NA, RRB 5/15/1863

Weldon, N. C.
May 15th, 1863
Capt. Philip A. Sandy
   The trains of the Raleigh & Gaston Rail Road Co. transport corn & subsistence stores from Raleigh to Petersburg, where they are unloaded & their cargos shipped to Richmond. The trains of the Western N. C. & Wilmington, Charlotte & Rutherford Rl Rds come to Petersburg, their cars are detached & carried to Richmond by the engines of the R. & P. {Richmond & Petersburg} RR Co. The trains of the Atlantic & N. C. R Rd. may also be employed in transporting these stores from Raleigh to be unloaded in Petersburg, or their cars to got through to Richmond as may be agreed, of which you will be duly advised. 
   The trains of the Raleigh & Gaston & of the Western N. C. & Wilmington, Charlotte & Rutherford roads are those at present chiefly relied upon for this service from the direction of Raleigh, & it is vital to the Army that they reach Petersburg & Richmond & return at the earliest hour for other cargoes.
   To this end they must be allowed in their transit from & to Gaston the same privileges as the trains of the Petersburg, & Richmond & Petersburg RR Co's & be unloaded both in Petersburg & Richmond without any other delay than that which is positively unavoidable. Mr. Sanford the patriotic Superintendent of the Petersburg road will I am sure give all the orders & other assistance necessary to secure this at his depot & over his road.
   Through the courtesy of Mr. Sanford {President, Petersburg RR}, the cars of his road from Weldon & Gaston with corn and possibly subsistence stores may be allowed to go to Richmond without unloading. These cars must be returned to Mr. Sanford at the earliest hour.
   The corn & subsistence stores consigned to Richmond and unloaded in Petersburg from the trains of the Raleigh & Gaston, Petersburg and other railroads reach Richmond by way of R&P rail road & Appomattox & James Rivers. This corn must b e shipped by rail road because the necessities of the Army require the most rapid transportation. But neither corn or subsistence stores are to remain in Petersburg in cars or in depots for one hour longer than is absolutely necessary. The army cannot be sustained without implicit obedience to this order. The trains herein referred to have been the subjects of pillage during their detention in Petersburg. Lieut. Chappell in charge of soldiers for this purpose is ordered to guard these trains, & all corn & subsistence stores in Petersburg & those going to Richmond by railway. The proper protection of this property of the Government demands the greatest vigilance on the part of this guard, which should be increased if necessary by application to the Commanding Officer in Petersburg. The corn of the Government is wasted in Petersburg through rents in the grain sacks. This corn must be exchanged in Petersburg from these corn sacks to others sound, & the corn left in the cars must be swept up, put into bags & shipped to Richmond as consigned.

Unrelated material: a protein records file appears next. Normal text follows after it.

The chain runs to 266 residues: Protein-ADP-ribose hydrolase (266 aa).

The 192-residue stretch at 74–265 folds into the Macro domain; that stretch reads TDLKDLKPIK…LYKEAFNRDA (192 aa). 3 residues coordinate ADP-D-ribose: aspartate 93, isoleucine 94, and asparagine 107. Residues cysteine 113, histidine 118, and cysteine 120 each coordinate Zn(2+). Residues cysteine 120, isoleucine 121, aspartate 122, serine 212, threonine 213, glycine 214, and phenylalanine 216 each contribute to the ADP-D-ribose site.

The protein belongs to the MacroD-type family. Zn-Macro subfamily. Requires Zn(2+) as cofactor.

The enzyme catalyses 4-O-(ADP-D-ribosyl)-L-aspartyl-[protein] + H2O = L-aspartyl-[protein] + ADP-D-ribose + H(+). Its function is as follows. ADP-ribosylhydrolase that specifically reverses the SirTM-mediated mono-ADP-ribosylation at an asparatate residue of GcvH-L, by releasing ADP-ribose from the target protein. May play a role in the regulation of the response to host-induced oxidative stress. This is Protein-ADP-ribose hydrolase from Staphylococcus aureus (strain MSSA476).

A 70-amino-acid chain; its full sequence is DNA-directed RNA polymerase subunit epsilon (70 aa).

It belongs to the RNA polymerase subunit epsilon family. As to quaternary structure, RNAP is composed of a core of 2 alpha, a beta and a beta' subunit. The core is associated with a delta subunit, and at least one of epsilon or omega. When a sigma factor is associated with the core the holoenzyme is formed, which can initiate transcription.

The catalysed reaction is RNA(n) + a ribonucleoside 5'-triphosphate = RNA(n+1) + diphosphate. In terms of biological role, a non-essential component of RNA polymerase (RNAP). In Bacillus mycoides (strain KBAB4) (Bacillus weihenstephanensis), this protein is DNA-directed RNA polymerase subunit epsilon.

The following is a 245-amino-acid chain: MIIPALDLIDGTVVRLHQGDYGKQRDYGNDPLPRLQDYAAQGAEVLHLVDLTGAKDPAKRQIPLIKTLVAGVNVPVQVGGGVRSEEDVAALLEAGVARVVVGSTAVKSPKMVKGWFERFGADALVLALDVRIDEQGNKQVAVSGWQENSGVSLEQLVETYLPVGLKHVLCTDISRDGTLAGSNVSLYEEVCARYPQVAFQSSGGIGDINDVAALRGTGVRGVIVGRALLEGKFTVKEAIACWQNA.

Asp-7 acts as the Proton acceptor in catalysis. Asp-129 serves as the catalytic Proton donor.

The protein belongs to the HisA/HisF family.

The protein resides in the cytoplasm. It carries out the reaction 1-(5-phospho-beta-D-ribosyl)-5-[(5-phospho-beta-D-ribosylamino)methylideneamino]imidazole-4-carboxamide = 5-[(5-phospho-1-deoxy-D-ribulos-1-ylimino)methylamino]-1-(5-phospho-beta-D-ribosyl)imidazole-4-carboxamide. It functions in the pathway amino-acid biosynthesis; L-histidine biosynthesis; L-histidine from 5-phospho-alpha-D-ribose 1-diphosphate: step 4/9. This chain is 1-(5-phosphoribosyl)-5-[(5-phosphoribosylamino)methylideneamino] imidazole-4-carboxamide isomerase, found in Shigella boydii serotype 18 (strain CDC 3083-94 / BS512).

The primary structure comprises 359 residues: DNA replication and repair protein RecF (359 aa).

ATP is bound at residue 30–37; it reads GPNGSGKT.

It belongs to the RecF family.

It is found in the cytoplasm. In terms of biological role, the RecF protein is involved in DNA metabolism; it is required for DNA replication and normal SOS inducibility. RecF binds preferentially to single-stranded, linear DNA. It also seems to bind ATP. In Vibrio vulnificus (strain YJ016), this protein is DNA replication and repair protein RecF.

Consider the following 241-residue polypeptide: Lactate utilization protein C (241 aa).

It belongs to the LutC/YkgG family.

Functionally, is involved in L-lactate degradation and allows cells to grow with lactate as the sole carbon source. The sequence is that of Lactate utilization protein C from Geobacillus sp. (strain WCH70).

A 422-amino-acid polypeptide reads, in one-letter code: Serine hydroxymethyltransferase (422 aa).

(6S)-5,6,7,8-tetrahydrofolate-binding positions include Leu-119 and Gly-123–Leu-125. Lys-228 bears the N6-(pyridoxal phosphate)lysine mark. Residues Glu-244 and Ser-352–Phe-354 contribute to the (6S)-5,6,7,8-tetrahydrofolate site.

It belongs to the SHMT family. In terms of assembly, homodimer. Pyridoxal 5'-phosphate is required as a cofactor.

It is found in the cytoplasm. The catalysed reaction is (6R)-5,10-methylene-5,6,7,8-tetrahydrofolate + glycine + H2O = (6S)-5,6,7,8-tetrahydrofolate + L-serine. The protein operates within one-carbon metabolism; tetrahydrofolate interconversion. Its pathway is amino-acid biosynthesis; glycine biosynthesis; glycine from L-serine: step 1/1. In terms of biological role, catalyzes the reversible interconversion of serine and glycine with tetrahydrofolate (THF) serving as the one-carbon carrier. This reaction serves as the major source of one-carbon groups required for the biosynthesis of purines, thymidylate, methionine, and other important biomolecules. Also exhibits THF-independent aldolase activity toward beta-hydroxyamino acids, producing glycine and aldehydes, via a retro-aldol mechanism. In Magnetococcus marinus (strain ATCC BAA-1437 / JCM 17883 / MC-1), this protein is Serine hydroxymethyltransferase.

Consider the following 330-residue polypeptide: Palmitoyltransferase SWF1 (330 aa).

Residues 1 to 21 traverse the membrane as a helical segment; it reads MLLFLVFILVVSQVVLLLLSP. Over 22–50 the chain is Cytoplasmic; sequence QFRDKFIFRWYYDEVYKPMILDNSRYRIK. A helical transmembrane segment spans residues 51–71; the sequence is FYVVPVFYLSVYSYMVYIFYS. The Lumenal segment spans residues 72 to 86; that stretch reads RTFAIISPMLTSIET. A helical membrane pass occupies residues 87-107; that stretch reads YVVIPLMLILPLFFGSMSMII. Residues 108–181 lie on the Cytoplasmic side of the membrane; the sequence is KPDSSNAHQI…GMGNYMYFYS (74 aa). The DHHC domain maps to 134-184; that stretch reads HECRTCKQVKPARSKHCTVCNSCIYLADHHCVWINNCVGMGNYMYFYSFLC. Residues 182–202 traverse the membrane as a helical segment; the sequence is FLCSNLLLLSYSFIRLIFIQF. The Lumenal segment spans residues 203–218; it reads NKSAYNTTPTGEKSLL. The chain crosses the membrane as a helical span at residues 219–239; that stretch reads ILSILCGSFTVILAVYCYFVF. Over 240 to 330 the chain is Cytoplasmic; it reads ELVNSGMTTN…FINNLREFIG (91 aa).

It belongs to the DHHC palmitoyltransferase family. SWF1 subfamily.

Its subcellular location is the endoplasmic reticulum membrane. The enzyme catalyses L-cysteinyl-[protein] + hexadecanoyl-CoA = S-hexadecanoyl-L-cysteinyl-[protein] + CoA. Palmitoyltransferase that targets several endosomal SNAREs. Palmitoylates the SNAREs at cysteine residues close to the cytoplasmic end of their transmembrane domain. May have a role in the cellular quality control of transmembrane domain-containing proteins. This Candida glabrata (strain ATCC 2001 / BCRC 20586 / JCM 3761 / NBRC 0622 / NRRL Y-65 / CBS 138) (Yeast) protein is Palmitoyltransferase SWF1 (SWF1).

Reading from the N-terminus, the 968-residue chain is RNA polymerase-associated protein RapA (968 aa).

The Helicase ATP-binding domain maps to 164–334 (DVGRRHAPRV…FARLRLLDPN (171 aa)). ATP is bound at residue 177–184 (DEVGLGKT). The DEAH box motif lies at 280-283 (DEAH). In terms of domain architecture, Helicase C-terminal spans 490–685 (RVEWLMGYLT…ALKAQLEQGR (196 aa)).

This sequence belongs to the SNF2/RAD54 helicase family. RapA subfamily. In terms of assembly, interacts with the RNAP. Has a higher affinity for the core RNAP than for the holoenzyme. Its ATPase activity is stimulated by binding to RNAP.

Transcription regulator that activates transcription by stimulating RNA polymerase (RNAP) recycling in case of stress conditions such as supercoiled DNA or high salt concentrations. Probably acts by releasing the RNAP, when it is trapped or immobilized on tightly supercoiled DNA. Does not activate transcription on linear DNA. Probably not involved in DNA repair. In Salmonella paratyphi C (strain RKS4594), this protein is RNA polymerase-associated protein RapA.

You will please establish your Head Quarters in Petersburg & give your entire attention to the execution of the orders here in mentioned. You will do this in connection with & for the assistance of Capt E. B. Branch the efficient Quartermaster of Petersburg. You are authorized to employ such labor & build such platforms, turn outs &c as you & Capt. Branch agree to be necessary to the rapid transshipment of government freight. You will please ask the cooperation of Major John C. Maynard Richmond in the execution of that portion of these orders requiring the immediate unloading of all cars with corn & subsistence stores in Richmond & the return of the same to Petersburg at the earliest hour possible. You will please report to me daily by letter to Weldon till further orders the number of bags of corn (belonging to the Govermt) arriving in Petersburg & to whom consigned, the trains of other roads (than the Petersburg road) arriving in Petersburg loaded with Government freight, & the day & hour of their departure therefrom on their return home.
Very Respectfully
Chas. S. Carrington
Maj. & Q. M.